A crazy little thing called Asset Allocation

finding the right mix of assets and asset allocationIn our first three lessons we talked about the types of risks people should be taking depending upon their ages, and how to play it smart when you want to be risky and or when you are close to retirement. This lesson will focus on categorizing your major investment choices in your 401k. Within your 401k plan you will be able to select to invest in Bonds, Stocks, Cash, and or other small categories like Real Estate and such (considered long term choices).You can invest in all or one, or none for that matter. In addition, you have shorter term choices such as money markets, CD’s from your bank and or other savings type accounts. For now, we will discuss the long term options in greater detail, because we are focused on retirement planning here. So, what are these different types of assets and how much of each would be the best for you?

First, let’s start with talking about what each category or asset type within your investment choices are:

Bonds: this type of asset is the rather secure or less risky than stocks. In general, bonds offer set interest payments for your investment. Bonds are typically sold by governments and corporations to pay for different things. The US federal government sells all sorts of different bonds to help build bridges, highways, and a bunch of other stuff. Government has a plan to generate the money to pay off the bonds through different means and in case of the US government, they have an excellent track record of paying back what they are supposed to. Because these payments have almost always been paid back, they aren’t considered very risky, and the amount of money they pay you in return for investing in them is substantially lower than other more risky asset options. Corporations and other types of entities have these same investments that governments offer, however, they may be slightly riskier as they are only backed by townships and or a Corporations good name.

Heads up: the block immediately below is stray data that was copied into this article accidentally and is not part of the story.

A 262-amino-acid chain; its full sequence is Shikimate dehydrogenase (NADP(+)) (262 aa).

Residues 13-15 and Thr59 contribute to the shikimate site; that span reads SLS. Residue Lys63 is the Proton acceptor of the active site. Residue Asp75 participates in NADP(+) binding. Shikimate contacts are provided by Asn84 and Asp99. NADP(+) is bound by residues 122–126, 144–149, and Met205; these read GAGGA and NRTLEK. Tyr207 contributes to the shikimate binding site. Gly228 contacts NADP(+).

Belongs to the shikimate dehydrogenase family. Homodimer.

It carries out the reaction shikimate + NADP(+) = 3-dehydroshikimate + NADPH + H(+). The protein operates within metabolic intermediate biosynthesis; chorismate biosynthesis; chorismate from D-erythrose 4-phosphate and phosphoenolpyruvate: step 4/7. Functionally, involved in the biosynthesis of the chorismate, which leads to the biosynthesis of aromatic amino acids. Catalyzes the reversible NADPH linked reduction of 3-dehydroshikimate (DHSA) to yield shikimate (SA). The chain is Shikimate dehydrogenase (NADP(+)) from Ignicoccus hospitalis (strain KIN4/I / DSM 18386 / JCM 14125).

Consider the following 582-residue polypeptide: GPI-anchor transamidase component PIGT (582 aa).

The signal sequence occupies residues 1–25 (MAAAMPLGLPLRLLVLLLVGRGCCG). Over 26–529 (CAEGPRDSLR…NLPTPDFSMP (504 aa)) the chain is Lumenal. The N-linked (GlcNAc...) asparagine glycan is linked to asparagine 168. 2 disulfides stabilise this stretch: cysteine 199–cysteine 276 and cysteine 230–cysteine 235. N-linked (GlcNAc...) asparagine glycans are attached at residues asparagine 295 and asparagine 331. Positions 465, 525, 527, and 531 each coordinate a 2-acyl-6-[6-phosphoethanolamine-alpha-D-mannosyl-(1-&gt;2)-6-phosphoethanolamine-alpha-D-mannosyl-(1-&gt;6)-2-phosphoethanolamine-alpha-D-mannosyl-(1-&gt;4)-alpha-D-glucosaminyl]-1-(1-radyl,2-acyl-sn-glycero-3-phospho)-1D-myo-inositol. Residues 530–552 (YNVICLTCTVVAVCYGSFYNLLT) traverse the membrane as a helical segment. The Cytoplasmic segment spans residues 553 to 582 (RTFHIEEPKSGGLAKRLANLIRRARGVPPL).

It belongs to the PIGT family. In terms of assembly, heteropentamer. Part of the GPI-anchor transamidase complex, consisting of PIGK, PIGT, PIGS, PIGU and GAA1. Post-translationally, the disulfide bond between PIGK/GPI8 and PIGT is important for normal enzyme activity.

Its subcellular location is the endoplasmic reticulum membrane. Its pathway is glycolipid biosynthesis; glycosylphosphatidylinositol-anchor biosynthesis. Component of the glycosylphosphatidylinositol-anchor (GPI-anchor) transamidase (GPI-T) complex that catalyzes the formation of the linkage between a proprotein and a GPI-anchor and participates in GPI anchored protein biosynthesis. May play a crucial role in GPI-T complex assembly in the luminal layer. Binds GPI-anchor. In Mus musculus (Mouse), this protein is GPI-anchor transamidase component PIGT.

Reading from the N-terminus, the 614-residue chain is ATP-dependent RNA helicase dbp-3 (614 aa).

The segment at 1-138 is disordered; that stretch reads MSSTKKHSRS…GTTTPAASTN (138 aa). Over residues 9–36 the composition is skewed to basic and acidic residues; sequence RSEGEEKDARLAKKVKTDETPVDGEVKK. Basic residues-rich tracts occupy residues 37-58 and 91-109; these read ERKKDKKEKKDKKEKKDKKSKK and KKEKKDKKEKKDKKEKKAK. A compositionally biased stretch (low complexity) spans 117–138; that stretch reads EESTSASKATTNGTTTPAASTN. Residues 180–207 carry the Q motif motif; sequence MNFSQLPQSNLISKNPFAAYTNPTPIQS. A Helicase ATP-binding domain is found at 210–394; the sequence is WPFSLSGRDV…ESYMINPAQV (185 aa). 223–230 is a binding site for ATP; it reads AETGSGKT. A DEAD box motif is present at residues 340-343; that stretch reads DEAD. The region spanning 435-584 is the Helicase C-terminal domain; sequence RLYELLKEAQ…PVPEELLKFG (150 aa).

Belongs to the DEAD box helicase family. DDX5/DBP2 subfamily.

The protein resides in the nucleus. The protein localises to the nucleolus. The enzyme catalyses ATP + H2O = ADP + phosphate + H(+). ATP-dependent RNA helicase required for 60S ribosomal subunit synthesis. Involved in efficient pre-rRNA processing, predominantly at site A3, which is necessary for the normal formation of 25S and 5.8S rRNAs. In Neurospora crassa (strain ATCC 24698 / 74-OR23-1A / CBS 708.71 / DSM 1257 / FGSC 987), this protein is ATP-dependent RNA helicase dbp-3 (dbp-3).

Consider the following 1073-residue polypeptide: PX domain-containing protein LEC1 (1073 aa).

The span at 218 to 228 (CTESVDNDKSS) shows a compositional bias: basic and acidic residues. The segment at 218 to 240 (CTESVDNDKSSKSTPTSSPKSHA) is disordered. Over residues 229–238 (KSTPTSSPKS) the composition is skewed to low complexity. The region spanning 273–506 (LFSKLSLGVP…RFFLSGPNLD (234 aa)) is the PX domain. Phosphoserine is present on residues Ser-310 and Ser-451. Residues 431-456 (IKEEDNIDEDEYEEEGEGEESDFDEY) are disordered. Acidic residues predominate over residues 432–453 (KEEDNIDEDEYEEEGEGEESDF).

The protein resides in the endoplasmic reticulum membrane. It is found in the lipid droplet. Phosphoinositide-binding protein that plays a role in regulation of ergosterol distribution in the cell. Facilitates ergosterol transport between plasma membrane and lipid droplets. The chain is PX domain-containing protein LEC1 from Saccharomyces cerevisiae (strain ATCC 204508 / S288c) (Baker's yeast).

Stocks: Stocks are the biggest chunk of an average investors portfolio (or mix of assets). You can find so many different types of stocks it would blow your mind. Stocks offer the greatest potential for growth and at the same time loss. Stocks can be very risky or not risky at all, it depends on the nature of the stock in question.

Cash: This is less risky than Bonds and is even backed in some cases by the Federal Government of the USA, but it is the least profitable. When you put some of your money into cash, you are typically investing in different types of savings accounts, money markets, or other things like Treasury Bills. The biggest problem with investing in cash is the risk of inflation (when your money buys less and less due to the sinking value of our money compared to other coutries money).

Real Estate and other types of Investments: The are man ysmall investments you may elect to invest your assets in, however, keep in mind that each one of these has their own set of risks and rewards.

Now that you understand what each of the major categories you can start to think about how to allocate your assets within your 401k based upon your retirement needs and your risk tolerance. So, when we talk about “asset allocation,” we are really talking about how you should spread your investments among the different options available.

In lesson 8 we will discuss how you determine what mix of assets would best suit you, or a typical person of a certain age.

We have tools available to help you. We will discuss this in greater detail later.


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